New York crypto personality used 'Seinfeld' joke in fraud, feds reveal


Jason Alexander as George Costanza.  

Maria McCarty | NBCU Photo Bank | NBCUniversal | Getty Images

Yada, yada, yada, this cryptocurrency crook isn’t laughing now.

A New York man swindled more than $1.3 million from friends, neighbors and investors by among other things getting them to invest in bogus real-estate projects involving a company named after a joke in the classic TV comedy “Seinfeld,” and a fictitious cryptocurrency, federal prosecutors said Friday.

Thomas John Sfraga, 55, from 2019 through 2022 “held himself out as the owner and principal of multiple businesses, including Vandelay Contracting Corp. and Build Strong Homes LLC,” the Brooklyn U.S. Attorney’s Office said in a statement.

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“In the television show ‘Seinfeld,’ the character George [Costanza] falsely claimed to have interviewed for a job with the fictional company Vandelay Industries,” the office noted. In the episode, the invariably hapless Costanza claims he was seeking a position as a latex salesman.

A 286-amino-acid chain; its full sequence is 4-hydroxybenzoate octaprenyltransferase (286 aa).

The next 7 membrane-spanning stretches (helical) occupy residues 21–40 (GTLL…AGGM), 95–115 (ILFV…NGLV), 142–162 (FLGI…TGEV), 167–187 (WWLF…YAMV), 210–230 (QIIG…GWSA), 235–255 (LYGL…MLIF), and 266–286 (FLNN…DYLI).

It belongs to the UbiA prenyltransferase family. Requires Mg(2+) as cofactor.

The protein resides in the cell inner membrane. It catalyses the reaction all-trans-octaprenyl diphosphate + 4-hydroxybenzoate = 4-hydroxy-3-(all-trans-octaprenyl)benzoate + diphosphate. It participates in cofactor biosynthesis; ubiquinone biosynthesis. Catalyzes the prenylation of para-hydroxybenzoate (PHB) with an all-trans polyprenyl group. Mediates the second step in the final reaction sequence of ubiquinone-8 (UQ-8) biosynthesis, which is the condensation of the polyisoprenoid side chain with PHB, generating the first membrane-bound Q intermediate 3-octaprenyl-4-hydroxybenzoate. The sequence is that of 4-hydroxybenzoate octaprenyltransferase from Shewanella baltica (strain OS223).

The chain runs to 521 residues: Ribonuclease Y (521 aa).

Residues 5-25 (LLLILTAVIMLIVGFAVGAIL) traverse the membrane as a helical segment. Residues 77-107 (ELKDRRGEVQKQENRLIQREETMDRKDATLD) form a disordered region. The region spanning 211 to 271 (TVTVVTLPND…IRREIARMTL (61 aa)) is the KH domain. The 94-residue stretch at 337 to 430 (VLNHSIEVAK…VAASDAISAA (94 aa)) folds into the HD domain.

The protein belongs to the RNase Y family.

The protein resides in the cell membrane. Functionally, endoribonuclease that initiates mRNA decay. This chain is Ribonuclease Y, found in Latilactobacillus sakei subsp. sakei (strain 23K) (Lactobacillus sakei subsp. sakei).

Prosecutors said that when Sfraga claimed to be a crypto personality named “T.J. Stone,” he “held himself out as a serial entrepreneur with experience in real estate development, media relations, podcasting and cryptocurrencies, including acting as the host or emcee of cryptocurrency events in New York.

Prosecutors said Sfraga promised victims investment returns as high as 60% in three months, but in reality used the money for his own benefit “to pay expenses, and to pay earlier victims and business associates.”

Sfraga, who lives in Brooklyn, pleaded guilty Thursday in Brooklyn federal court to wire fraud, prosecutors said.

He faces a maximum possible sentence of 20 years in prison, in addition to being ordered to pay restitution of more than $1.3 million.



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